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Researchers are studying how antibiotics can impact your heart. Getty Images
  • A common type of antibiotics called fluoroquinolones may increase the risk of certain cardiac ailments.
  • A new study found that people who took this type of drug had double the risk of certain cardiac issues.
  • This research can help doctors determine when high-risk patients should get different medication.

Your chances of developing a severe and potentially life-threatening heart condition can double if you take a commonly prescribed class of antibiotics, researchers find.

These antibiotics are called fluoroquinolones, and a new study published this month finds people taking them had an increased risk of developing aortic and mitral regurgitation — a condition that could lead to heart failure.

“This adds to the existing list of serious adverse events with fluoroquinolones, underscoring the fact that these drugs shouldn’t be prescribed for uncomplicated community acquired infections and should only be given when absolutely necessary,” Mahyar Etminan, PharmD, associate professor of ophthalmology and visual sciences in the faculty of medicine at University of British Columbia (UBC), and lead study author told Healthline.

According to the National Institutes of Health (NIH), this class of drug is a broad range antibiotic used against bacterial infections, such as bacterial bronchitis, pneumonia, sinusitis, and urinary tract infections.

Etminan and team looked at data from a large U.S. private health insurance database and the Food and Drug Administration’s (FDA) adverse reporting system.

Out of a random sample of over 9 million patients, the researchers identified 12,505 cases of valvular regurgitation with 125,020 case-control subjects.

Fluoroquinolone exposure was defined as having an active prescription for 30 days prior to the adverse event, and recent exposure as 31 to 60 days prior. The antibiotics amoxicillin and azithromycin were used for comparison.

Etminan said that while this type of antibiotic is convenient, in many cases there are other options for patients.

“For the majority of cases, especially community-related infections, they’re not really needed. The inappropriate prescribing may cause both antibiotic resistance as well as serious heart problems,” Etminan said in a statement.

According to Etminan, this was the first time that recent exposure to fluoroquinolones was associated with an almost 2.5 times increased risk of causing blood to flow back into the heart. The risk was highest within 30 days of use.

Even those who had stopped taking the medications within the last 60 days were still 1.5 times more likely to develop heart valve trouble when compared to the amoxicillin users.

According to the National Library of Medicine, fluoroquinolone antibiotics include:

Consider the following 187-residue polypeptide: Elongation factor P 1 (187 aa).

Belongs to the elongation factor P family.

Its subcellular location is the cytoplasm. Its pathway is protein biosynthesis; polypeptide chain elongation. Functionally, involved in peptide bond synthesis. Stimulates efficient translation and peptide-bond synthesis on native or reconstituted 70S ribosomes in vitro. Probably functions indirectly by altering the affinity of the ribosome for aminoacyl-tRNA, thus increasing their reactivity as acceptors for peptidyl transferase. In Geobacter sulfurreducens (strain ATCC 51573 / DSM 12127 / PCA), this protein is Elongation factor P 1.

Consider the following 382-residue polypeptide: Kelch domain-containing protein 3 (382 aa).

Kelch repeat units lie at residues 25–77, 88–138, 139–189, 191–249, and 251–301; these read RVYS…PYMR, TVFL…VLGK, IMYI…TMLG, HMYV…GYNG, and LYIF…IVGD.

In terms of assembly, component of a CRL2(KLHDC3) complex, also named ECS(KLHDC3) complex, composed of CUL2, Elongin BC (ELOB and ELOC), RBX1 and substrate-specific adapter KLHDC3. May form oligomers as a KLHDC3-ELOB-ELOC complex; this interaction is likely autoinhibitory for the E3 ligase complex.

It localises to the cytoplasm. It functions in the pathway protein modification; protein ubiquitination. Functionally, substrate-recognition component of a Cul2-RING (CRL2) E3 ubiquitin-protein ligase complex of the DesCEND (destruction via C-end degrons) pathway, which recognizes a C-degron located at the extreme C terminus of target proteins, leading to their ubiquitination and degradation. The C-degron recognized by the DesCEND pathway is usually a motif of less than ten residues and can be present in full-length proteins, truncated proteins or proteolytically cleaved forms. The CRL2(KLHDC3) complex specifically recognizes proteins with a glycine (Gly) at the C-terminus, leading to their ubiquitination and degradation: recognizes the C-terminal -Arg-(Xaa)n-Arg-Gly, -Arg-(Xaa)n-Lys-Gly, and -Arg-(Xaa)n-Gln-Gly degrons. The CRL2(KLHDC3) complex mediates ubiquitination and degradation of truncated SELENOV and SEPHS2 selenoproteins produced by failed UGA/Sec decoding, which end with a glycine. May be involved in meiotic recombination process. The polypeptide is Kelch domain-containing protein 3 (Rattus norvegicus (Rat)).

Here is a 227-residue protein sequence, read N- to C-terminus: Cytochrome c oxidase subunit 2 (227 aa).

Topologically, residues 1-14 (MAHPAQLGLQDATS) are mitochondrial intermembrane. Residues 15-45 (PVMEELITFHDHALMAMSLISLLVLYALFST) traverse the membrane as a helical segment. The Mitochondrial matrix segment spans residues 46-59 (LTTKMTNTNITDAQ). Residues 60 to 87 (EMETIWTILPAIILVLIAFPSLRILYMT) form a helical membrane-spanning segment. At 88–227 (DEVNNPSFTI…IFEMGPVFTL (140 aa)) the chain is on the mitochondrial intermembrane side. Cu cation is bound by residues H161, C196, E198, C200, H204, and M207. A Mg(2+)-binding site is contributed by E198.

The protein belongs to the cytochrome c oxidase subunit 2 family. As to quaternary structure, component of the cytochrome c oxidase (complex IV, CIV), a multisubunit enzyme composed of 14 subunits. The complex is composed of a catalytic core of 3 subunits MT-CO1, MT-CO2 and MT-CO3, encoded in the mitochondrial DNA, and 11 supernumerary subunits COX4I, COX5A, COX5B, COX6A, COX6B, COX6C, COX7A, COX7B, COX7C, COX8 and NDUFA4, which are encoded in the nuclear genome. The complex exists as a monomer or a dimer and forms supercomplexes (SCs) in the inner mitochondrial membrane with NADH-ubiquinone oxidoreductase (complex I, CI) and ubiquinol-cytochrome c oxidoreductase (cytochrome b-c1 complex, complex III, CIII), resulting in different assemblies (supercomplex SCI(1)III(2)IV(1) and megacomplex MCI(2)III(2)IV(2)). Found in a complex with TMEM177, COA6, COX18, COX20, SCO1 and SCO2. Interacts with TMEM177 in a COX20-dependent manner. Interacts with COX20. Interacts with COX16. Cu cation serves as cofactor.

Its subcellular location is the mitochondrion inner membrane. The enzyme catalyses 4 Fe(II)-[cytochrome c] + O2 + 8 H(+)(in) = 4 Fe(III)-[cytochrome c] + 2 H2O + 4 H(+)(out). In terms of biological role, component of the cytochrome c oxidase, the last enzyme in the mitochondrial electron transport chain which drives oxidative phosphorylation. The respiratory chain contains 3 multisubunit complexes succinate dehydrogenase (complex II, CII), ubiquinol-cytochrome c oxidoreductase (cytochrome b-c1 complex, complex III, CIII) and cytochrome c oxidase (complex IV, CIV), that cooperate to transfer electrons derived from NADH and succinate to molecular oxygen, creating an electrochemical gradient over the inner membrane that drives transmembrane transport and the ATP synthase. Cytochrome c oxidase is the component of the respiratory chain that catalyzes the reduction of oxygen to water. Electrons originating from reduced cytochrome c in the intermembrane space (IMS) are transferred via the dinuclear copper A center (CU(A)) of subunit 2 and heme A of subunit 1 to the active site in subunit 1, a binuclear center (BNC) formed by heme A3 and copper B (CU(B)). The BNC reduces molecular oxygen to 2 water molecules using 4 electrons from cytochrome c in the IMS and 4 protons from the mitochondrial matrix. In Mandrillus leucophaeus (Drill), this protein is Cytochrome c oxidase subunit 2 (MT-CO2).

• levofloxacin (Levaquin)
  • ciprofloxacin (Cipro)
  • moxifloxacin (Avelox)
  • ofloxacin (Floxin)
  • gemifloxacin (Factive)
  • delafloxacin (Baxdela)

Dr. Raymond Durkin, chairman of cardiovascular medicine for St. Luke’s University Health Network in Bethlehem, Pennsylvania, and not associated with the study, explained that aortic and mitral regurgitation means there is leaking from those two valves respectively and it can be mild or severe.

“When it’s mild or moderate, people can typically live with this without symptoms and can be monitored. But when it’s severe, it can lead to heart failure, be life-threatening, and may even require the valve to be replaced,” Durkin said.

Dr. Jeffrey A. Jahre, Senior Vice President of Medical and Academic Affairs and infectious disease specialist at St. Luke’s University Health Network agreed that, as with all drugs, both the benefits and hazards regarding the use of these drugs in any patient must be taken into account when they are prescribed. He emphasized that “for most indications, there are multiple other choices that can be considered.”

A recent FDA review finds that this class of drug can have another, very serious, impact on heart health: a potential tearing of the aorta.

“There has been a recent added warning to fluoroquinolone antibiotics that include the potential rupture or tearing of the aorta,” Jahre said.

He explained that this finding means physicians should be careful not to prescribe these drugs for patients “who are at higher risk for this event.”

“There are also a number of other potential adverse effects that have been attributed to this class of drugs,” he said.

In 2013, the FDA strengthened its warning that this class of antibiotic could cause a sudden and potentially permanent form of nerve damage called peripheral neuropathy.

Peripheral neuropathy symptoms depend on which nerves are affected. They’re typically felt in the arms and legs and can include numbness, tingling, burning, or a shooting pain.

But experts advise that this risk only occurs with fluoroquinolones taken by mouth or injection. Topical formulations, which are applied to the ears or eyes, have not been found to increase this risk.

Recent research finds that a commonly used class of antibiotics can cause a potentially serious heart valve condition.

These drugs, called fluoroquinolones, have also been found to cause other significant health issues, such as nerve damage.

Experts emphasized considering the benefits and hazards of this medication before prescribing, as there are many options available.